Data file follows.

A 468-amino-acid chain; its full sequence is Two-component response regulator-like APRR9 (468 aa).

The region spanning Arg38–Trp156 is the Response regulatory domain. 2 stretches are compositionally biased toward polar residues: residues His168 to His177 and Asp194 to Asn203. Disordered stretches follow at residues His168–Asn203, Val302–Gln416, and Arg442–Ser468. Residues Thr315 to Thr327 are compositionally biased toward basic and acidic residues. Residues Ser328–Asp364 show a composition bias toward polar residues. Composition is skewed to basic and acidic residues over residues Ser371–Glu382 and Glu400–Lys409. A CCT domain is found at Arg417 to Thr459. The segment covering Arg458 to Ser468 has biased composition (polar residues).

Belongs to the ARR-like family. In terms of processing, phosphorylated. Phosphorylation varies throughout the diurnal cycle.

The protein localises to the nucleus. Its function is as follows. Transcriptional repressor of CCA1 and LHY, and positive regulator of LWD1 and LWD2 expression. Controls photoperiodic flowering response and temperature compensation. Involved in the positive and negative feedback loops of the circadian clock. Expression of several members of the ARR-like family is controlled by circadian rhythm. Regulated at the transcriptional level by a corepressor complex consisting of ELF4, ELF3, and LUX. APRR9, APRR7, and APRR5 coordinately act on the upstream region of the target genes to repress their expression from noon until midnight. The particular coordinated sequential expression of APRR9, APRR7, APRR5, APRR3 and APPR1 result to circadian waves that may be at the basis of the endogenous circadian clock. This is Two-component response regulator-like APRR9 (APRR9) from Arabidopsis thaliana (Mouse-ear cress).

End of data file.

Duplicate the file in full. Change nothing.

A 468-amino-acid chain; its full sequence is Two-component response regulator-like APRR9 (468 aa).

The region spanning Arg38–Trp156 is the Response regulatory domain. 2 stretches are compositionally biased toward polar residues: residues His168 to His177 and Asp194 to Asn203. Disordered stretches follow at residues His168–Asn203, Val302–Gln416, and Arg442–Ser468. Residues Thr315 to Thr327 are compositionally biased toward basic and acidic residues. Residues Ser328–Asp364 show a composition bias toward polar residues. Composition is skewed to basic and acidic residues over residues Ser371–Glu382 and Glu400–Lys409. A CCT domain is found at Arg417 to Thr459. The segment covering Arg458 to Ser468 has biased composition (polar residues).

Belongs to the ARR-like family. In terms of processing, phosphorylated. Phosphorylation varies throughout the diurnal cycle.

The protein localises to the nucleus. Its function is as follows. Transcriptional repressor of CCA1 and LHY, and positive regulator of LWD1 and LWD2 expression. Controls photoperiodic flowering response and temperature compensation. Involved in the positive and negative feedback loops of the circadian clock. Expression of several members of the ARR-like family is controlled by circadian rhythm. Regulated at the transcriptional level by a corepressor complex consisting of ELF4, ELF3, and LUX. APRR9, APRR7, and APRR5 coordinately act on the upstream region of the target genes to repress their expression from noon until midnight. The particular coordinated sequential expression of APRR9, APRR7, APRR5, APRR3 and APPR1 result to circadian waves that may be at the basis of the endogenous circadian clock. This is Two-component response regulator-like APRR9 (APRR9) from Arabidopsis thaliana (Mouse-ear cress).